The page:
In February, the Huffington Post reported that some 60 people with science or technology backgrounds were running for federal-level office, while another 200 were seeking elected positions at state or other levels. It attributed much of this increased political interest by scientists to Trump Administration policies that disregarded science.
By June, only a few of those candidates were still in the running. Science reported then that many scientist-candidates performed poorly in primary races, with some eking out only a small percentage of votes.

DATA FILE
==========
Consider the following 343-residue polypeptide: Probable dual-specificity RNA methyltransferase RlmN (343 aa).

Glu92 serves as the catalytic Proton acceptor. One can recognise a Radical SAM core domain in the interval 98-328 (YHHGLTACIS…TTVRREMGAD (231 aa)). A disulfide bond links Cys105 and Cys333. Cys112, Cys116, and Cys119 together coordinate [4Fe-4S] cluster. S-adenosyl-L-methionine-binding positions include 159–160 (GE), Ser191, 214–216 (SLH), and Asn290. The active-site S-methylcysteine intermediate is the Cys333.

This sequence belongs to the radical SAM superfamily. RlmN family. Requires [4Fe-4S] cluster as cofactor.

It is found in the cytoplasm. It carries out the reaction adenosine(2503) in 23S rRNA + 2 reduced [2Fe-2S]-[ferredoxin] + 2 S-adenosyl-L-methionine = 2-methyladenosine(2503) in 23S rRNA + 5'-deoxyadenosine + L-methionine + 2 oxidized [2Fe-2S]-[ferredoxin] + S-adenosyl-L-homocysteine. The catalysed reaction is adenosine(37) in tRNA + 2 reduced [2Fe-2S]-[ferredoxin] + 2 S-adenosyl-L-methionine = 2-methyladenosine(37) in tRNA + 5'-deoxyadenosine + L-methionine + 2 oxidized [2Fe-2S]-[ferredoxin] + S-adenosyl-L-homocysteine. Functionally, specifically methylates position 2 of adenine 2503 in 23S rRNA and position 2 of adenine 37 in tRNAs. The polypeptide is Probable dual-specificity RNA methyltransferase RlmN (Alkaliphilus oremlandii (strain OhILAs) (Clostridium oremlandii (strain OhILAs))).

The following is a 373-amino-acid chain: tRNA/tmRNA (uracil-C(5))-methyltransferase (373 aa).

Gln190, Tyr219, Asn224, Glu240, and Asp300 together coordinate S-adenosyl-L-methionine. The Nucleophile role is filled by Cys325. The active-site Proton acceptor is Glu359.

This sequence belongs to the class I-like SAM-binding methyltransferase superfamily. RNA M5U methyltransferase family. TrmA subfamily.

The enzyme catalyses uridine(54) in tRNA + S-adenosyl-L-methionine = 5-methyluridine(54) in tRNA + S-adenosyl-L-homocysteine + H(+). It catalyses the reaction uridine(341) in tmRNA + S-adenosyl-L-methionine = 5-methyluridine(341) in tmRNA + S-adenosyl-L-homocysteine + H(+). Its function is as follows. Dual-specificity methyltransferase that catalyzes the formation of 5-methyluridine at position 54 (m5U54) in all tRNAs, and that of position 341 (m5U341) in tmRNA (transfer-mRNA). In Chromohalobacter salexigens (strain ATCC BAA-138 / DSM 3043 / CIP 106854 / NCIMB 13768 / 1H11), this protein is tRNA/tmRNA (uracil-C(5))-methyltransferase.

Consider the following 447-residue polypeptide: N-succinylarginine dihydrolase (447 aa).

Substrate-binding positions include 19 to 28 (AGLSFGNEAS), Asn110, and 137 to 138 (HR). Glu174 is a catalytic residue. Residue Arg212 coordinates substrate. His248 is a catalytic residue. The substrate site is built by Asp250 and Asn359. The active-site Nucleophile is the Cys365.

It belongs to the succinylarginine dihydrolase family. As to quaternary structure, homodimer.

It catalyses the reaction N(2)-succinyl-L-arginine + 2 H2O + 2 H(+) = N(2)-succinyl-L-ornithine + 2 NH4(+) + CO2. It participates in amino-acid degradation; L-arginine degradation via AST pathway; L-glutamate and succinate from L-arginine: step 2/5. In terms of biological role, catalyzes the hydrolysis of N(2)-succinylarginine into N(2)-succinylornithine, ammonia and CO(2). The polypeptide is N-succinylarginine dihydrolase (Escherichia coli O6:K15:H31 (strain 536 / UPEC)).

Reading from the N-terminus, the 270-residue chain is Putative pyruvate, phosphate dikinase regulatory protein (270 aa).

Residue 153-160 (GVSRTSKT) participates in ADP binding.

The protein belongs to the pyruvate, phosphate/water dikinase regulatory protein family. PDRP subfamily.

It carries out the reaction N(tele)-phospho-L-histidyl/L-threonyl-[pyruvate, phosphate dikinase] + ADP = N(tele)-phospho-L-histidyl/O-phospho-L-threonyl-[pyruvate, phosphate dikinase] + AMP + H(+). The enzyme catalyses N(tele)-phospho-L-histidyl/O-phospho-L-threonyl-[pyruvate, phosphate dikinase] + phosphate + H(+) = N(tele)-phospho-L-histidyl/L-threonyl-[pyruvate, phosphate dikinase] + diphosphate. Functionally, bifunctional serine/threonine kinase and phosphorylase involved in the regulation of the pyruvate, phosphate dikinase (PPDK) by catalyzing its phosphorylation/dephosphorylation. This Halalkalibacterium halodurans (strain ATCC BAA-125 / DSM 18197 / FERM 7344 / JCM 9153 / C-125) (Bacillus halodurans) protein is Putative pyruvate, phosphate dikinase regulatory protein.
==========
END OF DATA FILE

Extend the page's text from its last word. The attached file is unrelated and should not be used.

But about 18 scientist-candidates are still on the November ballot for the US House of Representatives, Science now reports. Some, it notes, have decent odds of being elected, while others appear to be more long-shot candidates. For instance, it says that Chrissy Houlahan (D-Penn.), an industrial engineer with a master's degree, is favored to win her district, while Rob Davidson (D-Mich.), an emergency room physician, is running against a four-term incumbent.